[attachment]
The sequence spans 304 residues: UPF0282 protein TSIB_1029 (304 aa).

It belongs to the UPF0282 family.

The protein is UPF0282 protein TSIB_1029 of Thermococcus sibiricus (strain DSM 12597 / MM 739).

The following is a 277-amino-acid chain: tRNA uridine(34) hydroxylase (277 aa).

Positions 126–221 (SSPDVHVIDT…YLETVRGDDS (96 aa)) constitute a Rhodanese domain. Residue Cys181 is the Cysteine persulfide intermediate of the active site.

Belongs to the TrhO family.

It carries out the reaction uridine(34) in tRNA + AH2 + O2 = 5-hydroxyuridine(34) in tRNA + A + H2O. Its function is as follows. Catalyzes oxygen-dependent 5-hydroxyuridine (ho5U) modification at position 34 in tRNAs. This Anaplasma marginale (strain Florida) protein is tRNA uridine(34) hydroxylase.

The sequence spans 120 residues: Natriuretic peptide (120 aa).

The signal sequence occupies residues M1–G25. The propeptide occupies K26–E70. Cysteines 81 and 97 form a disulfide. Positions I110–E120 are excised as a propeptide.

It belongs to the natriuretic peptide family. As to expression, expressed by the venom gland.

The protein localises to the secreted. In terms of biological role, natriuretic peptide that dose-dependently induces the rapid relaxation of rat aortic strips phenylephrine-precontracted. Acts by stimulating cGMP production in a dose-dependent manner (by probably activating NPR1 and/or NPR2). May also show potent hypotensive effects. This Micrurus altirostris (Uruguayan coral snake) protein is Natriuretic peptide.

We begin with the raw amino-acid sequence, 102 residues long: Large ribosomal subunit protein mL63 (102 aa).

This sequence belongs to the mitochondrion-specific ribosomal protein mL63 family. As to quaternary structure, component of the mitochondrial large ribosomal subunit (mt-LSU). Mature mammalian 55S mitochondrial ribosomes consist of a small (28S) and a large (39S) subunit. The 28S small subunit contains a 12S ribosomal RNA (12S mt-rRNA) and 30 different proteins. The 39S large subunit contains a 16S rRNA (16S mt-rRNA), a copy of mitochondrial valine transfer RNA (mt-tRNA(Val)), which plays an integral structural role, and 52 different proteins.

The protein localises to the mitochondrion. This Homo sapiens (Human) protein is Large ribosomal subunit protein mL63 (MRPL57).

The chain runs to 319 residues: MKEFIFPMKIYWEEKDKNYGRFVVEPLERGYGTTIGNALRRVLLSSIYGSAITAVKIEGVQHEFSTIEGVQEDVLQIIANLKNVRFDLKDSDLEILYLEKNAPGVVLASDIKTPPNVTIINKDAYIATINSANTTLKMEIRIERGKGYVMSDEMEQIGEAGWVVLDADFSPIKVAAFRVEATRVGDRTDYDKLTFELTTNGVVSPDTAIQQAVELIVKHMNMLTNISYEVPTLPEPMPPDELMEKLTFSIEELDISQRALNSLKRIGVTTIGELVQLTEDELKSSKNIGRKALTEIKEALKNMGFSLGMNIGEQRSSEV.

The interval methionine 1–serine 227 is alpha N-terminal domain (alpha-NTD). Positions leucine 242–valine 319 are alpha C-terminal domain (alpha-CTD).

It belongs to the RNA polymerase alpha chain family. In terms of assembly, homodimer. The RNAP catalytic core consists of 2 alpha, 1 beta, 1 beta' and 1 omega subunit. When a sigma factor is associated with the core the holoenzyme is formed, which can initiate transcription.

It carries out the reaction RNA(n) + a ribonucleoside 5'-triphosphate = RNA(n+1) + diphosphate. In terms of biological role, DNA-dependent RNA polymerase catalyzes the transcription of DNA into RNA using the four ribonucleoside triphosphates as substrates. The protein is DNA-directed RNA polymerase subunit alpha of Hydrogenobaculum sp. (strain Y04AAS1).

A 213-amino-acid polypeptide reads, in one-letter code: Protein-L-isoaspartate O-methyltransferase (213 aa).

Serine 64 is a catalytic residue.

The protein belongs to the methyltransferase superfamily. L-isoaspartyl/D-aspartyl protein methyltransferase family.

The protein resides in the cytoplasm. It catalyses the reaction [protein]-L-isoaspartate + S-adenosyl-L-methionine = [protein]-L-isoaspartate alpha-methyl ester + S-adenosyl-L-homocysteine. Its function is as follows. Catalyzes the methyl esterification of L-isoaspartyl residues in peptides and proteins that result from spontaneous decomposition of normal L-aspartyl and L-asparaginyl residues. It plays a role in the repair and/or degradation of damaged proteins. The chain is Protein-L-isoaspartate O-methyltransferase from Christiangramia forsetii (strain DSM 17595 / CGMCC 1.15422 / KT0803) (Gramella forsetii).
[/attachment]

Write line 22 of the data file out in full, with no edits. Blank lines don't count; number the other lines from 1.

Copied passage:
The protein resides in the cytoplasm. It catalyses the reaction [protein]-L-isoaspartate + S-adenosyl-L-methionine = [protein]-L-isoaspartate alpha-methyl ester + S-adenosyl-L-homocysteine. Its function is as follows. Catalyzes the methyl esterification of L-isoaspartyl residues in peptides and proteins that result from spontaneous decomposition of normal L-aspartyl and L-asparaginyl residues. It plays a role in the repair and/or degradation of damaged proteins. The chain is Protein-L-isoaspartate O-methyltransferase from Christiangramia forsetii (strain DSM 17595 / CGMCC 1.15422 / KT0803) (Gramella forsetii).